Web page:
50,000 105mm artillery shells, 20,000 155mm artillery shells, and 5,000 203mm artillery shells are within sight of Washington. Washington and Athens are negotiating the sale of 75,000 artillery shells. Their final destination is Ukraine. However, it seems that the transaction will have to be “passed” through a third party.
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According to Kathimerini, the conflict in Ukraine may not grace the media headlines as often as before, but the urgent requirement for ammunition remains. The Ukraine forces rely heavily on the military support they receive from the West. It’s no surprise then that the United States, once again, steps up to help meet their pressing ammunition needs.
As reported by a Greek publication, the deal is worth an impressive $47 million. It reminds us that Greece has a history of delivering such ammunition to Ukraine. Interestingly, whereas prior transactions took place in the “secondary market”, it’s now suggested that could be as a “third party” deal.
From a business standpoint, there are no significant hurdles. This is primarily because the transaction is taking place via the secure and customary approach of intergovernmental agreement. The terms being settled upon by the Greek negotiators in the last stages of the deal are believed to be lucrative.
In terms of technical approval, or more precisely, approval by military experts, the deal got the green light since the missiles were deemed “user-friendly, no operation required.” It’s worth mentioning that ever since the conflict commenced, Greece has been a significant provider of this form of ammunition to Ukraine. In this instance, however, the prices match those on the secondary market.
The results of these negotiations were advantageous for Greece, not only by ensuring a valuable military resource but also by revealing that producing munitions could be a profitable enterprise. This aspect, though, is strictly of relevance to the defense industry rather than the armed forces, highlighting the need for occasional commercial focus within this sector.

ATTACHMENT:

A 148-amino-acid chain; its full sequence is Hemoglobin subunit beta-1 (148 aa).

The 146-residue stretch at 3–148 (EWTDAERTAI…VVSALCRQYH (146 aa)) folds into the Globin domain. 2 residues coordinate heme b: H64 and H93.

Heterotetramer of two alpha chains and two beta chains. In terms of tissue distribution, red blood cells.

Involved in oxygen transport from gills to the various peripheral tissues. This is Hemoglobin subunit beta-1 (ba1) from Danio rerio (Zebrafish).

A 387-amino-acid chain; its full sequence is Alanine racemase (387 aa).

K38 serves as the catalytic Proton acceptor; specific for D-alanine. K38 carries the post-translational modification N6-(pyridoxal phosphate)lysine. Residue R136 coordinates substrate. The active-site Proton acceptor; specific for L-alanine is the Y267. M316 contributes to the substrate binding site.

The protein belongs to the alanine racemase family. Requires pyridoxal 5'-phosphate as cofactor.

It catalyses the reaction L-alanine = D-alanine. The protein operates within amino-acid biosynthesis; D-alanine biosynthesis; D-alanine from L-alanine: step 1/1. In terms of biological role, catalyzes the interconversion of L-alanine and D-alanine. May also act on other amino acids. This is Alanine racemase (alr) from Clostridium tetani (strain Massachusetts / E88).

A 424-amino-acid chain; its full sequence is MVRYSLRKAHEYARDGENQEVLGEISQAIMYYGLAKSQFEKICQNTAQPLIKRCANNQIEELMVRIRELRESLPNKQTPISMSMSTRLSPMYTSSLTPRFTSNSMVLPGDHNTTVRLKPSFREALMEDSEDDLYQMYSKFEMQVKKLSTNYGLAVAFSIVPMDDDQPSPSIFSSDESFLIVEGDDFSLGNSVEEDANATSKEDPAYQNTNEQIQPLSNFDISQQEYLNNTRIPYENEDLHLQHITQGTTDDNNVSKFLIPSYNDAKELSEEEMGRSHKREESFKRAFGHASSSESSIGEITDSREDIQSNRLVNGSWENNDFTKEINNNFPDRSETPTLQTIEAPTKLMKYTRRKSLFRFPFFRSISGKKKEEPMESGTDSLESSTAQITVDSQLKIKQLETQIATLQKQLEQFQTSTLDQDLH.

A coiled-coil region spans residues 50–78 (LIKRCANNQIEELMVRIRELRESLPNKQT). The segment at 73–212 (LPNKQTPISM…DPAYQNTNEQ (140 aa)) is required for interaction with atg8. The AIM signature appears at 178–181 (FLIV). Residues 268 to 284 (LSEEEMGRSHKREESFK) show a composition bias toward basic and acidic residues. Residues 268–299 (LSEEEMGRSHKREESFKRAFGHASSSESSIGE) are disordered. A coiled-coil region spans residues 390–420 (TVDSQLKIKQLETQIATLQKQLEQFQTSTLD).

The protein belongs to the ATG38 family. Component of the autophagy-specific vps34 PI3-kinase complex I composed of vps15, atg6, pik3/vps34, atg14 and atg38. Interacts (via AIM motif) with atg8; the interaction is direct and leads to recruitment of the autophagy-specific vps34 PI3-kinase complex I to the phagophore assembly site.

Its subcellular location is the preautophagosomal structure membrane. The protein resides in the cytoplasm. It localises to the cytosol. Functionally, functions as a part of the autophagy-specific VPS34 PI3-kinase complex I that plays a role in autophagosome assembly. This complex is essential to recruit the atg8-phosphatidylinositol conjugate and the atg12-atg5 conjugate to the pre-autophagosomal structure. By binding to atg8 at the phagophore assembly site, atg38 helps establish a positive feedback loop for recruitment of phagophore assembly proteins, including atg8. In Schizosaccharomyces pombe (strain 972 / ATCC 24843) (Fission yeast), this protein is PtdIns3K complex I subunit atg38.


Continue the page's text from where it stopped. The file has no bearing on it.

Speaking of business…
Let’s take a moment to delve into a recent fact released by NATO, pertinent to the world of business. Looking back to the end of October, if we take into consideration the average cost of munitions involved in the “Greek deal”, we find that Athens is expected to spend approximately $626.66 for each piece. Now, we cannot cling too firmly to this figure, as variables such as caliber and manufacturing methods are involved. However, this baseline gives us a perspective to comprehend what’s coming next.
In an astonishing disclosure, Admiral Rob Bauer, the current head of the NATO military committee, revealed the going rates for conventional 155-mm artillery ammunition towards the end of October. Prepare to be taken aback because each ammunition is now priced at a whopping 8000 thousand euros.
Sending shockwaves throughout the community, this quoted “price” overwhelmingly surpasses the going rates calculated from last year’s contract with Rheinmetall. According to this previous contract, the price tag on one 155-mm projectile was a considerably lower figure, standing at 3.3 thousand euros.